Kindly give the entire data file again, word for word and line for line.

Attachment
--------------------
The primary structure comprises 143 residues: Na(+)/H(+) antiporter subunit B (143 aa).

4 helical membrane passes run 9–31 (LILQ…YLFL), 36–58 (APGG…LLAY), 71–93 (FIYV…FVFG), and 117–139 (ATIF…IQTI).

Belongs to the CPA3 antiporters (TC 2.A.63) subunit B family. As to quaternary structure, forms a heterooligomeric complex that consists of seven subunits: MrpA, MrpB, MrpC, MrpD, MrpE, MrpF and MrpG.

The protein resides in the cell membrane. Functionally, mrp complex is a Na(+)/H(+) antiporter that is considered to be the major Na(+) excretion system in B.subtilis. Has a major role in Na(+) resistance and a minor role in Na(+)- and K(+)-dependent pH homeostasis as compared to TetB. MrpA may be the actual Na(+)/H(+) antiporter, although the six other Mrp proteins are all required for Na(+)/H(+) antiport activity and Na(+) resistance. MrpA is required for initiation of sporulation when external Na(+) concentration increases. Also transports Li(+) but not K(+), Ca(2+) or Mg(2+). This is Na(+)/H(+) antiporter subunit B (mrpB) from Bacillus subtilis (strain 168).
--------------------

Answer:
The primary structure comprises 143 residues: Na(+)/H(+) antiporter subunit B (143 aa).

4 helical membrane passes run 9–31 (LILQ…YLFL), 36–58 (APGG…LLAY), 71–93 (FIYV…FVFG), and 117–139 (ATIF…IQTI).

Belongs to the CPA3 antiporters (TC 2.A.63) subunit B family. As to quaternary structure, forms a heterooligomeric complex that consists of seven subunits: MrpA, MrpB, MrpC, MrpD, MrpE, MrpF and MrpG.

The protein resides in the cell membrane. Functionally, mrp complex is a Na(+)/H(+) antiporter that is considered to be the major Na(+) excretion system in B.subtilis. Has a major role in Na(+) resistance and a minor role in Na(+)- and K(+)-dependent pH homeostasis as compared to TetB. MrpA may be the actual Na(+)/H(+) antiporter, although the six other Mrp proteins are all required for Na(+)/H(+) antiport activity and Na(+) resistance. MrpA is required for initiation of sporulation when external Na(+) concentration increases. Also transports Li(+) but not K(+), Ca(2+) or Mg(2+). This is Na(+)/H(+) antiporter subunit B (mrpB) from Bacillus subtilis (strain 168).